Bloomberg: The United Nations nuclear agency said it was disappointed that Iran failed to agree on a deal that would allow wider inspections of alleged nuclear facilities inside the Persian Gulf nation. Bloomberg
By Jonathan Tirone
The United Nations nuclear agency said it was disappointed that Iran failed to agree on a deal that would allow wider inspections of alleged nuclear facilities inside the Persian Gulf nation.
International Atomic Energy Agency Chief Inspector Herman Nackaerts met with Iran’s IAEA envoy, Ali Asghar Soltanieh, for eight hours today in Vienna. It was the first meeting after the agency’s May 22 announcement that the sides decided to reach an accord.
“The agency came to the meeting in a positive spirit in the desire and intention of finalizing the paper,” Nackaerts said in a prepared statement, standing next to Soltanieh. “We presented a draft which addressed Iran’s earlier concerns.”
“However, there has been no progress,” Nackaerts added. “Iran raised issues we have already discussed and presented new ones. This is disappointing.”
The failure came two days after Soltanieh accused the IAEA of spying for Western intelligence agencies. Inspectors had sought to conclude an arrangement to visit facilities, including the Parchin military complex, that may have housed work on nuclear weapons. Iran says its atomic program is peaceful.
Both the IAEA “and Iran have to work very carefully because this is a special case on how to deal with these kinds of allegations,” Soltanieh said. “This is a very delicate matter and we have to work quietly and without politicization.”
IAEA inspectors want to go to places inside Iran beyond what is permitted under the Nuclear Non-Proliferation Treaty. While Iran has been subject to about 4,000 man-days of inspections inside its declared nuclear facilities since 2003, the Vienna-based agency has repeatedly said that it cannot ensure they’ve seen the full scope of the country’s atomic work.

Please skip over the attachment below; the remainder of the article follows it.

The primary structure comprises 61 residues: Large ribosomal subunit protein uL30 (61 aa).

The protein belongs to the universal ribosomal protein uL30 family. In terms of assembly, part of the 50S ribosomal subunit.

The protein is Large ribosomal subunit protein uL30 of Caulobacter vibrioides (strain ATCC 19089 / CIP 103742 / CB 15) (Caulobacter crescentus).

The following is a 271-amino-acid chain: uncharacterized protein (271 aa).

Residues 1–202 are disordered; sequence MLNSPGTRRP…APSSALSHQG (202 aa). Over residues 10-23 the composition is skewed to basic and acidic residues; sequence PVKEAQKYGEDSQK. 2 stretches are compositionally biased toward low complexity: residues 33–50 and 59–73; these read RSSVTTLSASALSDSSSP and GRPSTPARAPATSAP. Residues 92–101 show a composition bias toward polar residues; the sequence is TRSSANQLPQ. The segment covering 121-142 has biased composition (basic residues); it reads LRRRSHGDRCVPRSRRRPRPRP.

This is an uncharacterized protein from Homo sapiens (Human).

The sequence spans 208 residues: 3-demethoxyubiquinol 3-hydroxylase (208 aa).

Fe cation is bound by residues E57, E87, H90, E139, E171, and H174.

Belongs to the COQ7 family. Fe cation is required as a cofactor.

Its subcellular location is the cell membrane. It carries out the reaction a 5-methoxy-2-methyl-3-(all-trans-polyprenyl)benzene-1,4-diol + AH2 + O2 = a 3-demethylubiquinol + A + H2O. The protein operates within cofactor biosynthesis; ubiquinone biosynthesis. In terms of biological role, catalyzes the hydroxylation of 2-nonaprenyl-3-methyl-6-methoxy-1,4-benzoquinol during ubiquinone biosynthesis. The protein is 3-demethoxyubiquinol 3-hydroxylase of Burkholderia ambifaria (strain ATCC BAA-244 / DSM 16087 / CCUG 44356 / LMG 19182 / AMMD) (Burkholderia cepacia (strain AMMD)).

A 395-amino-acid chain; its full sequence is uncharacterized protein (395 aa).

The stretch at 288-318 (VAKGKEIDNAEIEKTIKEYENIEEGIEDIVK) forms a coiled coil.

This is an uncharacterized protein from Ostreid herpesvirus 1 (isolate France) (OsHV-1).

While Nackaerts and Soltanieh appeared together for the IAEA statement, the agency’s inspectors walked out of the press briefing while the Iranian envoy stayed to answer questions. The sides couldn’t agree on a time or place to resume talks.
“The more time we spend now, the better for future implementation” of a deal, Soltanieh said. “We have to be very careful in crafting this text.”
Soltanieh said the issue of Parchin, which the IAEA reported in November may have been the site of experiments on a trigger for a nuclear weapon, had become an “obstacle” because it had become “politicized.”
Iran says IAEA inspectors should be sticking to their core duty of accounting for nuclear material and shouldn’t be asked to investigate alleged missile and military activities.
Diplomats from China, France, Germany, Russia, the U.K. and the U.S. meet their Iranian counterparts in Moscow on June 18-19. It will be the third round of talks in three months over Iran’s nuclear work, which the West says is a cover for nuclear weapons development and Iran says is peaceful.